Ode To “Wolfman Jack”

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By: Victoria Levinger Seven Lakes News

As a teenager on clear nights my husband Rick grew up listening to the celebrated DJ Wolfman Jack  at night which was broadcast nationwide.  This is the basis for his favorite movie American Graffiti. 

Host of America‘s first syndicated rock-and-roll radio program Bob Smith, aka Wolfman Jack, is one of radio‘s legendary figures. In his autobiography Wolfman recounts his childhood passion for the black music ignored by mainstream radio in the 1950‘s, his lowly beginnings as an ad rep for a small station in Norfolk, VA., and the wild story of his career as a radio DJ near the Mexican border, a career initiated by a wild west-style shootout with one of the station‘s owners.

At the age of 16, his love for radio grew as he listened daily to Alan Freed, the ultimate DJ of New York.  While hanging around outside the theater, Smith was noticed and received a big break, he not only met Freed, he also got a job as a “gofer” at the Paramount.  The rest is history.

In late 1961, Smith moved his family to Shreveport, Louisiana where he began working at KCIJ.   In 1963, it was in Shreveport that Bob Smith created the Wolfman Jack character and had the idea to get the new Wolfman Jack Show on the powerful Mexican radio station, XERF, a massive 250,000 watt station with a signal that covered all of North America.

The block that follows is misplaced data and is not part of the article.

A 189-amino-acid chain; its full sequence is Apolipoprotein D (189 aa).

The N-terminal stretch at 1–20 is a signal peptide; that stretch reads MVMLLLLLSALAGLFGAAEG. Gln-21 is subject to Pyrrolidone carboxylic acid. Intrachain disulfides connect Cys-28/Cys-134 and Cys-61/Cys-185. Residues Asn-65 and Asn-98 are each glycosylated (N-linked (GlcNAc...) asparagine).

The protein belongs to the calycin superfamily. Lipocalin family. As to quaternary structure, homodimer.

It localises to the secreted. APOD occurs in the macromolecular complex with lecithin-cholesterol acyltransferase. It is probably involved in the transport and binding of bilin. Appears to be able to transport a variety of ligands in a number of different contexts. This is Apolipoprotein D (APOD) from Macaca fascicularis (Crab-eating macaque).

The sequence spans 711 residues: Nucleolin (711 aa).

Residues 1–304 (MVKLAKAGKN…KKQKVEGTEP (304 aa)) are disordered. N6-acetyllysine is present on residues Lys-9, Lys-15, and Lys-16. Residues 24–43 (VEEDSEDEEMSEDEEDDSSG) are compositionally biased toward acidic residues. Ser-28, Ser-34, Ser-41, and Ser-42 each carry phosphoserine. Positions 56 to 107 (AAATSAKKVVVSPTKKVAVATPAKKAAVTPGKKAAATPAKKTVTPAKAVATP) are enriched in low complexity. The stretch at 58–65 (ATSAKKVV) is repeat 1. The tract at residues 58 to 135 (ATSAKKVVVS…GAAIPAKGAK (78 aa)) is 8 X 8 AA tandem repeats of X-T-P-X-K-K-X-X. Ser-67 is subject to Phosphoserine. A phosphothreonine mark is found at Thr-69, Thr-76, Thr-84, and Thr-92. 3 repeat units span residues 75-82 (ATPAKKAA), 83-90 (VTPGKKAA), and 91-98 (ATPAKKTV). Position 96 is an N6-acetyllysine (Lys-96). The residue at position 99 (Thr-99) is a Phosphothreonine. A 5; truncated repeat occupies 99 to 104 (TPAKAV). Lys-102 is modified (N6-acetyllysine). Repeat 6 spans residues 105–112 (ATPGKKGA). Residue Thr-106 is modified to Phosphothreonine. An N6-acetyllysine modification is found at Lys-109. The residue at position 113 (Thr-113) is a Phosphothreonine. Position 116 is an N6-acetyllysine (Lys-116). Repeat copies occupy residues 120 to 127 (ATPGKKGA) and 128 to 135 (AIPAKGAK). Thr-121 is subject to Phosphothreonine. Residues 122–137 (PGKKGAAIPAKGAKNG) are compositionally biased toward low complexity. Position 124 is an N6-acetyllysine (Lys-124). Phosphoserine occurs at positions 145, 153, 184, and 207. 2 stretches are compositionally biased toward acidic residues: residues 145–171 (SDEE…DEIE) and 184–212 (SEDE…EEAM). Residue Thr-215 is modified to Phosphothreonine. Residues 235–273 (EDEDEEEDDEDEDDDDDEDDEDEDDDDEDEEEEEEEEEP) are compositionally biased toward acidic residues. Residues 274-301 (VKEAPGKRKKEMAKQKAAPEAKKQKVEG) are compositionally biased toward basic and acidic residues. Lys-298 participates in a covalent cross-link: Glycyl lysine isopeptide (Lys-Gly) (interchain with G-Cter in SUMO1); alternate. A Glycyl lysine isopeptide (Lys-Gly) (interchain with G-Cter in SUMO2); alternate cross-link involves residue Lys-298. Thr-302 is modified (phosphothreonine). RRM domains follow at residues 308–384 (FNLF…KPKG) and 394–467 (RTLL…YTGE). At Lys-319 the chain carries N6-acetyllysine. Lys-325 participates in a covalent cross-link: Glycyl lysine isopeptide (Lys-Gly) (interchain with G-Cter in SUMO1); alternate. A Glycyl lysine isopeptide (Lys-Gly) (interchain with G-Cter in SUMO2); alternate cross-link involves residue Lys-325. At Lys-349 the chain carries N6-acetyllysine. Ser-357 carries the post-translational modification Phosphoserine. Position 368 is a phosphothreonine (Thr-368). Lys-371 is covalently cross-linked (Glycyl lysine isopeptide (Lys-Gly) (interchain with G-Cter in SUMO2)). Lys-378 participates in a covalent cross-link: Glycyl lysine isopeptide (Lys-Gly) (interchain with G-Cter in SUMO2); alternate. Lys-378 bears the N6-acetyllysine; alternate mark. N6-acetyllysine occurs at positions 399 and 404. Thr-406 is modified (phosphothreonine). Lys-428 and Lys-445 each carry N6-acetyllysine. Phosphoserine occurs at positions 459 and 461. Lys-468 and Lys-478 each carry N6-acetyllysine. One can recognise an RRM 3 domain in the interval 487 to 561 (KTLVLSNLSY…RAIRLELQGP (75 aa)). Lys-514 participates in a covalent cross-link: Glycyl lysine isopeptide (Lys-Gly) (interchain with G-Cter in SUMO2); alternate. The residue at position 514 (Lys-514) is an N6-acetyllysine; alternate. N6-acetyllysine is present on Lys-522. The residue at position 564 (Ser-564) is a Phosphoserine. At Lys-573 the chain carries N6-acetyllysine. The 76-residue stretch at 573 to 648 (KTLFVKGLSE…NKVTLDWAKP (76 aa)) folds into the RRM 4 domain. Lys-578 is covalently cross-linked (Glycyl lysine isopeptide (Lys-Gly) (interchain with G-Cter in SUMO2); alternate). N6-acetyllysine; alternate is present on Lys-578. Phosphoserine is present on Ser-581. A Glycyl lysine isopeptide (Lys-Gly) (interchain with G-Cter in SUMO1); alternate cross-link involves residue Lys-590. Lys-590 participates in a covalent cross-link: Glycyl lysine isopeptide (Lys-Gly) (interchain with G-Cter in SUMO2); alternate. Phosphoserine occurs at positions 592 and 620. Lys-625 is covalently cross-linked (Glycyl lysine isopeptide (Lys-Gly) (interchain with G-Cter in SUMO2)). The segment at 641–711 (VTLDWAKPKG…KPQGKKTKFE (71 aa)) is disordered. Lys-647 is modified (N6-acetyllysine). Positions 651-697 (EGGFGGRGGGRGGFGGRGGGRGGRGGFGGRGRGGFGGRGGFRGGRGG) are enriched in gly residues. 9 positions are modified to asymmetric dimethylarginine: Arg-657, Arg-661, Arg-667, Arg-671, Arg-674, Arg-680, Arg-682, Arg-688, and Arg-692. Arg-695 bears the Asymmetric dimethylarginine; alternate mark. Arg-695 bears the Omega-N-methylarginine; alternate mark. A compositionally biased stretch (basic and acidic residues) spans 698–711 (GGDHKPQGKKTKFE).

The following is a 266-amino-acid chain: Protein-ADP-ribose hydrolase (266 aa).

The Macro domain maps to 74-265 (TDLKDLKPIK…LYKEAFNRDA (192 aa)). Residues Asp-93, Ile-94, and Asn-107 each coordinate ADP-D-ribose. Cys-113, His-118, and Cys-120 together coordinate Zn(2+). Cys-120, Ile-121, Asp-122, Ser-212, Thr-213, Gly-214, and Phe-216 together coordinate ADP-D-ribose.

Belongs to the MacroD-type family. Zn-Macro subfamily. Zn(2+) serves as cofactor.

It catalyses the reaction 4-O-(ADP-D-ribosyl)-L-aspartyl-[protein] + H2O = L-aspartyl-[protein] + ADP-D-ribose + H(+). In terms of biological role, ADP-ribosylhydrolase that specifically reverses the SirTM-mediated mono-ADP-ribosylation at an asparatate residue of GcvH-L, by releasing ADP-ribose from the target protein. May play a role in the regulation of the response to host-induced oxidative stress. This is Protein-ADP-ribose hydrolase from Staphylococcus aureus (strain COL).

In 1966, Smith, now living as Wolfman Jack 24/7, moved his family and business operations to Los Angeles.  By this time, The Wolfman Jack Radio Show, had been on XERF for nearly 5 years and was now also on XERF’s pop

ular 100,000 watt sister station, XERB, which covered the entire west coast of the U.S.  

In 1970, without warning, the Mexican Government took both XERF and XERB back and suddenly Wolfman Jack was off-the-air, without a job, or any regular income.  

However, in 1972, his luck began to change when he was hired to be the announcer, interviewer and co-host of NBC-TV’s late-night music series, “The Midnight Special.”  In 1973, George Lucas, who grew up in Northern California, as a fan listening to Wolfman’s show on XERB, cast Wolfman Jack in his classic film “American Graffiti”, which was a huge hit.  

As a gift, George Lucas gave Wolfman a small percentage of Graffiti’s profits.

On July 1, 1995, Wolfman Jack died of a heart attack at his home in Belvidere, North Carolina.  That day, he finished broadcasting what would be his last Wolfman Jack Radio Show from The Hard Rock Cafe in Washington, D.C.  

About 5 years after his death, Wolfman Jack Licensing was formed and began to digitize Wolfman’s radio show tapes. From Wolfman’s vast, personal radio show tape archive, WJ Licensing has produced multiple digital original Wolfman Jack Shows that are currently being distributed to radio stations all over the USA and Internationally.

The Wolfman Jack Radio Show is still on the air, every night, somewhere in the world!

By: Victoria Levinger

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